Background: HIV/AIDS pandemic seriously ravaged the world for the past three decades. It left the world with full of complicated social, economic and political problems. The problem has continued as major health problems for most developing countries, including Ethiopia. Socio-cultural practices which are predominantly determining the life of most of these peoples have structured the spread of HIV/AIDS. The aim of this study was to investigate how socio-cultural factors are affecting patients' adherence at ART clinics in Hawassa and Yirgalem Referral Hospitals.
Methods: Qualitative and quantitative designs were used to collect the data.
Results: The findings have shown that for fear of stigma and discrimination at family and community levels forced patients' affected adherence at ART clinics. People living with HIV were forced to travel long distance to get rid of social exclusion and isolation that resulting in drug interruptions and drop outs. The findings have also shown that most of the followers of protestant religion make believe that HIV could be cured and boycotted them from taking ART drugs. Moreover, confidentiality of information about HIV positive children living with care givers and newly tested patients found to be resistant to start or continue their drugs. Sense of wellbeing elicited form long term ART drugs effects made patients to imagine complete healing thereby dropping their treatment.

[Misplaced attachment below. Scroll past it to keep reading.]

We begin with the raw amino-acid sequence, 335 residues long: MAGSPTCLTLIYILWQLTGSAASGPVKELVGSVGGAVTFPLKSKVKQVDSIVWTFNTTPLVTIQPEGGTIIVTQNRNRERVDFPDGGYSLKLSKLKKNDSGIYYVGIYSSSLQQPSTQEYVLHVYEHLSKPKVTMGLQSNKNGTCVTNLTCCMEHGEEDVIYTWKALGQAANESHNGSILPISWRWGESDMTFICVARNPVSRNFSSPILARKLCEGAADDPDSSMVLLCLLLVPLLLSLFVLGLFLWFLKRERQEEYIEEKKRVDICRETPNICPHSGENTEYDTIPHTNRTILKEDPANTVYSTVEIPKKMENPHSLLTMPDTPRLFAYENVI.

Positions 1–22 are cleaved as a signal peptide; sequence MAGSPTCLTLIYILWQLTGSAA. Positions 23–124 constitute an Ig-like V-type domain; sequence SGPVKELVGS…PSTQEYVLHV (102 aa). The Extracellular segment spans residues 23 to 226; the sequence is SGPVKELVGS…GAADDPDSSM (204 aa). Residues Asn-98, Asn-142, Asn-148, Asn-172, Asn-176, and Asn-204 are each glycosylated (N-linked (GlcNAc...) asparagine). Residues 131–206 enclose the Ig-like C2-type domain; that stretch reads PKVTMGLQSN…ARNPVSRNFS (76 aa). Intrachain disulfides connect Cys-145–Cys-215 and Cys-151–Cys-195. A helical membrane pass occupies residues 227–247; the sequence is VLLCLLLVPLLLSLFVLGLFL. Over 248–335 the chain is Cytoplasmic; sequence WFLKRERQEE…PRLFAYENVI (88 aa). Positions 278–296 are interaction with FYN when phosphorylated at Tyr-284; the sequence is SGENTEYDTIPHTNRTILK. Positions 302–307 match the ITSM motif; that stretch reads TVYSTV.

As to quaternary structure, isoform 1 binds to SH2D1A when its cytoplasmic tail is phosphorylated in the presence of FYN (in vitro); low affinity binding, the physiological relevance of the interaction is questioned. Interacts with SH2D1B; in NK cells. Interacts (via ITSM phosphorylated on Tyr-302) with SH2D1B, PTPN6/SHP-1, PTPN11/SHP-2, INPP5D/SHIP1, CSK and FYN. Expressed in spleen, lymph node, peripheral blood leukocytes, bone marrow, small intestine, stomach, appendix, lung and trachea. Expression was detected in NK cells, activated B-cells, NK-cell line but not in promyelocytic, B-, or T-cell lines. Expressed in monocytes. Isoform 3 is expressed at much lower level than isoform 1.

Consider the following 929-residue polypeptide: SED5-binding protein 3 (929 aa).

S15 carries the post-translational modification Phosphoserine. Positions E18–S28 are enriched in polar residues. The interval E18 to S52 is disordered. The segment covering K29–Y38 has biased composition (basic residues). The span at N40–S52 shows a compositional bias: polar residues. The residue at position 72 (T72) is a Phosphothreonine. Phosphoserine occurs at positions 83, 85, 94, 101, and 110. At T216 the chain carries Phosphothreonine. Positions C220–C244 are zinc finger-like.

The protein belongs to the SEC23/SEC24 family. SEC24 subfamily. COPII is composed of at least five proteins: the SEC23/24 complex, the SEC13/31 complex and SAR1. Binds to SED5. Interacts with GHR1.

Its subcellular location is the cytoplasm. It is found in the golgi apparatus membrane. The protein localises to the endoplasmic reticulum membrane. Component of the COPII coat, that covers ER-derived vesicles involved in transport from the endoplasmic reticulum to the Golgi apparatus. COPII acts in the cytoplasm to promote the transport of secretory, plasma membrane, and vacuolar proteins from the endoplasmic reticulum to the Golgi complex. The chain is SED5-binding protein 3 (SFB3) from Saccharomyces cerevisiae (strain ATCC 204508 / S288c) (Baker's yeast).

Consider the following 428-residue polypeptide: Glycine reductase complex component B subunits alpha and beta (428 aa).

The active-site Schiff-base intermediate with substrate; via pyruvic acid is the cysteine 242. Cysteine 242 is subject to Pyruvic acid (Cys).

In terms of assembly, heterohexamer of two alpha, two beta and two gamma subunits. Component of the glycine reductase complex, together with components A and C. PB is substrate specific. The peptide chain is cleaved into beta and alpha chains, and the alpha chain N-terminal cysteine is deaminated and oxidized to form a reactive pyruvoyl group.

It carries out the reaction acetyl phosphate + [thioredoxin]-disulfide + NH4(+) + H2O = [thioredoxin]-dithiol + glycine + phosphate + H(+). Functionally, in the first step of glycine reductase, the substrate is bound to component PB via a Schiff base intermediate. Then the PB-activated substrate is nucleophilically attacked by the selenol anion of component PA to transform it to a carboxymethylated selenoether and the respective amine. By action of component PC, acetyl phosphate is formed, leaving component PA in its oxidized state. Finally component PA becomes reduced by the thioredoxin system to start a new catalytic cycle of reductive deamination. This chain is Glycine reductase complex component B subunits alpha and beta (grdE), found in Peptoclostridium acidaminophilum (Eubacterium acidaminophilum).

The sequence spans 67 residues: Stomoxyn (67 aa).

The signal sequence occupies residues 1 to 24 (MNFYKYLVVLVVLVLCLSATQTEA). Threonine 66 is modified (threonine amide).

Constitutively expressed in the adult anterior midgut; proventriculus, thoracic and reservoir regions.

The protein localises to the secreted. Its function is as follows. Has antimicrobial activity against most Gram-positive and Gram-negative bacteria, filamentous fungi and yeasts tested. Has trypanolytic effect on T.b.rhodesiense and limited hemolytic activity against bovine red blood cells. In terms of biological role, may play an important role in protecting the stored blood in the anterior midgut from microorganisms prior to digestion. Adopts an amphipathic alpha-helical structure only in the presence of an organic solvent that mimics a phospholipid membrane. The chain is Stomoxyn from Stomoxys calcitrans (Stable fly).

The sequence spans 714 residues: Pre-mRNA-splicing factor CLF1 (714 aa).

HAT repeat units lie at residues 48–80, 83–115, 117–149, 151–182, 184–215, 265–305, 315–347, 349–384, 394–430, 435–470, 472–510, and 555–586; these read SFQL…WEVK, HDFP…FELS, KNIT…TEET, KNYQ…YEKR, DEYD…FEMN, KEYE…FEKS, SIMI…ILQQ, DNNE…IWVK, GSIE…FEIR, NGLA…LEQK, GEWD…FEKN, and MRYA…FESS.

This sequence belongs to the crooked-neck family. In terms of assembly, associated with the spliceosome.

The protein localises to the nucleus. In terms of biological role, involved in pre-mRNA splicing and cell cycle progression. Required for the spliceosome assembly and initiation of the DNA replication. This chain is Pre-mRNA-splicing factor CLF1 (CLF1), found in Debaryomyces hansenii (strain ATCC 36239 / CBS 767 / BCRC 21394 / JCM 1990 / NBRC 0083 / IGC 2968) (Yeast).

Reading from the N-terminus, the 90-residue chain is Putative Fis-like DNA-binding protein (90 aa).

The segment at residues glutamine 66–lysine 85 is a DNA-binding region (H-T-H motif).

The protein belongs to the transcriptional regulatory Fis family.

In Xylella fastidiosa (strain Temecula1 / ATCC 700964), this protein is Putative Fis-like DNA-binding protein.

Conclusions: The findings made clear that multidimensional socio-cultural factors structure and restructure adherence problems at the ART clinics in the study hospitals. Interventions targeting to change socio-cultural factors play crucial roles to prevent and control new infections, occurrence of drug resistant strains, and social and economic repercussions in the society.